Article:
Abdias do Nascimento was a prominent Afro-Brazilian scholar and radical theater maker who troubled Brazil’s presence at three important festivals for Black African culture.
Pastinha já foi à África / Pra mostrar capoeira do Brasil (Pastinha went to Africa / to show Brazilian capoeira).
These words are taken from Triste Bahia, a song by Caetano Veloso, from the album Transa (1972). They refer to Vicente Pastinha, a master of capoeira, who in 1966 traveled to Dakar, where the First World Festival of Negro Arts (FESMAN) was held — an unprecedented cultural event, the like of which had never before taken place on African soil. Over the course of three weeks, more than 2,500 artists, musicians, academics, and writers came together in Dakar. The list of participants reads like a who’s who of the major figures in Black culture from the early to mid-twentieth century. The representatives came not only from the continent of Africa but also from Europe and the USA as well as Brazil, which was the only country from South America to feature at the festival. It had an ambitious aim, claiming at once to be the expression of and vehicle for a new society grappling with the promises of African independence. The project was based on the idea of Négritude, a philosophy proclaiming the power of “Black culture” on the global level. “For the defense and illustration of Négritude”: this is how the Senegalese president and poet Léopold Sédar Senghor solemnly characterized the project in his inaugural address.
Vicente Pastinha was one of the forty-three members making up the Brazilian delegation, whose ranks included — besides capoeira performers — singers, painters, sculptors, and dancers from a samba school in Rio de Janeiro. Agnaldo dos Santos won the sculpture prize at the festival. At that time, Brazil was under military dictatorship and, at a diplomatic and commercial level, its participation in the festival was in keeping with its rapprochement with the countries of West Africa, principally Senegal. However, in spite of all the excitement, there was one noteworthy absence.
Abdias do Nascimento— the founder of the Teatro Experimental do Negro (Experimental Black Theater, or TEN) and the man who had brought Senghor’s Négritude to Brazil — was expected to come. The TEN troupe had even rehearsed a play to be staged for the occasion. The festival was, after all, a wonderful stage for Afro- Brazilian artists to highlight their African heritage and contribute to this project for a global community through a shared Blackness. But in the end they were unable to participate due to censorship imposed by the Brazilian government, as Nascimento made known in an open letter published during the festival in the Senegalese weekly L’Unité Africaine, and then rerun in the pages of the influential journal Présence Africaine. In it he revealed the underlying political facts of the situation: the organizers of the Brazilian contingent had excluded the most militant Afro-Brazilians from the festival preparations. TEN kept going through to 1968, up until the point when Nascimento, driven into a corner by the regime, was obliged to go into exile in the US. There he built up strong links with the leaders of the activist movements for civil rights and against racial discrimination.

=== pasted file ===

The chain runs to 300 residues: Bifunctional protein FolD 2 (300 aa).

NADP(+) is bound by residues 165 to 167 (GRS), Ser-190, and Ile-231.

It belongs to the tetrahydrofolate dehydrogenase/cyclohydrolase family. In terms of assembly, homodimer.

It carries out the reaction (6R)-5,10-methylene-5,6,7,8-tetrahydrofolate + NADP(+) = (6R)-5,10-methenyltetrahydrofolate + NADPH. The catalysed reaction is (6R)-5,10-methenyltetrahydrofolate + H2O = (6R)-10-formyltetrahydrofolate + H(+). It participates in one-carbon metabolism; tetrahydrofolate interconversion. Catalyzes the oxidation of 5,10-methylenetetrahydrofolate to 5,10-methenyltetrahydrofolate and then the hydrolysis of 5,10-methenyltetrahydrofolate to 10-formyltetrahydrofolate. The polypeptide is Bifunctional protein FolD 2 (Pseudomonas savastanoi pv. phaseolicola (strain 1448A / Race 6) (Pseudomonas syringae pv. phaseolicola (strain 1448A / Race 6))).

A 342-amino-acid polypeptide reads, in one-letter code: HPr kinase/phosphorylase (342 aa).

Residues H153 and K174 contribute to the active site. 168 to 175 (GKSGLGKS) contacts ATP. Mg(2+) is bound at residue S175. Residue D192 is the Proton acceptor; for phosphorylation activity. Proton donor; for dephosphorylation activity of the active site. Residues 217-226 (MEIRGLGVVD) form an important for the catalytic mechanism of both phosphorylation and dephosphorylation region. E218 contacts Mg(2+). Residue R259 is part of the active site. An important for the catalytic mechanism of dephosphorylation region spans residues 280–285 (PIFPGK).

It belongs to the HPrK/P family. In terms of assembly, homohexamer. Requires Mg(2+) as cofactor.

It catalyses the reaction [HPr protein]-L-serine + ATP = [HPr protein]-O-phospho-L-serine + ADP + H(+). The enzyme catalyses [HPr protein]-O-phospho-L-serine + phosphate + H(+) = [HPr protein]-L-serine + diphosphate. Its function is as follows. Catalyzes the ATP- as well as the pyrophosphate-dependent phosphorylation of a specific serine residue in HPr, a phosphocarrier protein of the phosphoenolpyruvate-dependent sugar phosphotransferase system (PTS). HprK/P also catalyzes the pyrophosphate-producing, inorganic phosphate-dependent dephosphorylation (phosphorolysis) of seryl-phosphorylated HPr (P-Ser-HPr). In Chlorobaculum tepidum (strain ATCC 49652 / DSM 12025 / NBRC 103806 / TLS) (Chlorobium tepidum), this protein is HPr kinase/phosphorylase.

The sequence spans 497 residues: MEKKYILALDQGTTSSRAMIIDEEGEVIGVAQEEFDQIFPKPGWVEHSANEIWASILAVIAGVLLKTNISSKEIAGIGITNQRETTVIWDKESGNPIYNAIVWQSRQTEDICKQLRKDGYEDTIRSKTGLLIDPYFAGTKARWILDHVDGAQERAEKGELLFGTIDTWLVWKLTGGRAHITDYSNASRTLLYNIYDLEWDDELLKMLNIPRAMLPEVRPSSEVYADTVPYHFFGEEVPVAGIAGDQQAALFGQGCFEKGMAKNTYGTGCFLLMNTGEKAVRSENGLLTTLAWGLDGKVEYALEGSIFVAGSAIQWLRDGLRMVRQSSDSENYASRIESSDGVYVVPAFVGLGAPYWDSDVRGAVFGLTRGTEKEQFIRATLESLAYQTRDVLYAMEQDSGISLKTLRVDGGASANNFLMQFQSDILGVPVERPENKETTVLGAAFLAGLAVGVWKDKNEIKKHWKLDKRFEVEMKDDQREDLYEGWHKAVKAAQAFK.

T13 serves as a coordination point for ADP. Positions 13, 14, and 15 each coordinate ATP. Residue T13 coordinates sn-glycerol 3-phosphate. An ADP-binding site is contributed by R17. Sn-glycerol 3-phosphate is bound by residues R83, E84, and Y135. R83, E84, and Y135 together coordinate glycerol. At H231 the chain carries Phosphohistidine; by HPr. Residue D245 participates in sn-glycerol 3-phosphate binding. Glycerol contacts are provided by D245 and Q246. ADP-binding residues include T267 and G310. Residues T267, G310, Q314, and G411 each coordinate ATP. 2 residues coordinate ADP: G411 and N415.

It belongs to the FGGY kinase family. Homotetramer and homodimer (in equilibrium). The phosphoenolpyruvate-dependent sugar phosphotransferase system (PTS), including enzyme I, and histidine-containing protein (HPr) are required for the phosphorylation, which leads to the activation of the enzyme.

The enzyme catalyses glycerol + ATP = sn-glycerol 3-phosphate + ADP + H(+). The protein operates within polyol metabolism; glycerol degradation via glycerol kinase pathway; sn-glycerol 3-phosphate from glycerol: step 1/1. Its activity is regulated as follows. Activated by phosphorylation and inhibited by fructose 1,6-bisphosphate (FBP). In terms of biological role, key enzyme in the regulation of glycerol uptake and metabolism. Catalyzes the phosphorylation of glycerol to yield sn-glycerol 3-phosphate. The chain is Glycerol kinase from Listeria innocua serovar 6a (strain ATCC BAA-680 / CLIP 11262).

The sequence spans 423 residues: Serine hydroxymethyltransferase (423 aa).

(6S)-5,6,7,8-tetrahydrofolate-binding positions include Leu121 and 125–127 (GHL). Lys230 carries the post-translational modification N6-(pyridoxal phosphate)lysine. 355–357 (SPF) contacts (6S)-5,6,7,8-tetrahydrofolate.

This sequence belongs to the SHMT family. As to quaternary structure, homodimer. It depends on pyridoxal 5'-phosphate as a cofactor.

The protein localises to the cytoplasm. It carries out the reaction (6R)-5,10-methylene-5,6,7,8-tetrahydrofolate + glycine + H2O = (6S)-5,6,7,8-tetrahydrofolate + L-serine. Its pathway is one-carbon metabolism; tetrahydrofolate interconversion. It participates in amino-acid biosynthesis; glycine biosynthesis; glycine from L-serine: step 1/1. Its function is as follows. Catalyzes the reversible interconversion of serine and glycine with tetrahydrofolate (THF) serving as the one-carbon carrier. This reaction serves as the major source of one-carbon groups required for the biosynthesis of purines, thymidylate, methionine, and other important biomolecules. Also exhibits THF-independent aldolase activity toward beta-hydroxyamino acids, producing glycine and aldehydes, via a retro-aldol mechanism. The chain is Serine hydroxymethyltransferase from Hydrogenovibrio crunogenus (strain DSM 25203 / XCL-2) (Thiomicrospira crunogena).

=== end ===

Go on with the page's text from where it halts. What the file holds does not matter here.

Brazil sent an impressive delegation consisting of diplomats, intellectuals, artists, dancers, musicians, and filmmakers to Lagos in 1977, for FESTAC, the Second World Festival of Negro Arts. The official publication celebrated the nation’s peaceful incorporation of African traits and peoples, which the delegation displayed primarily through cultural manifestations like samba music and Afro-Brazilian religions. Nascimento was there too. However, he did not owe his presence to Brazil — he was a visiting professor at the University of Lagos. This undoubtedly offered him freedom of speech, which he made impassioned use of to assert his dissident stance in an intervention entitled Racial Democracy in Brazil: Myth or Reality? One can imagine the reply that he gave to this question. It showed how his thinking had evolved — his ideas were clearly influenced by the Pan-African and Afrocentric African American movements, as evidenced, in particular, by his espousal of the issue of “internal colonialism.”
There is one more chapter in this story, which comes in the form of a conclusion. Nascimento’s name can be found on the list of members of the advisory board for the Third World Festival of Black Arts in Dakar in 2010. He died a year later at the age of ninety-seven.
Cédric Vincent is an anthropologist and postdoctoral fellow at Centre Anthropologie de l’écriture (EHESS-Paris), where he co-curates the Archive of Pan-African Festivals program supported by the Fondation de France.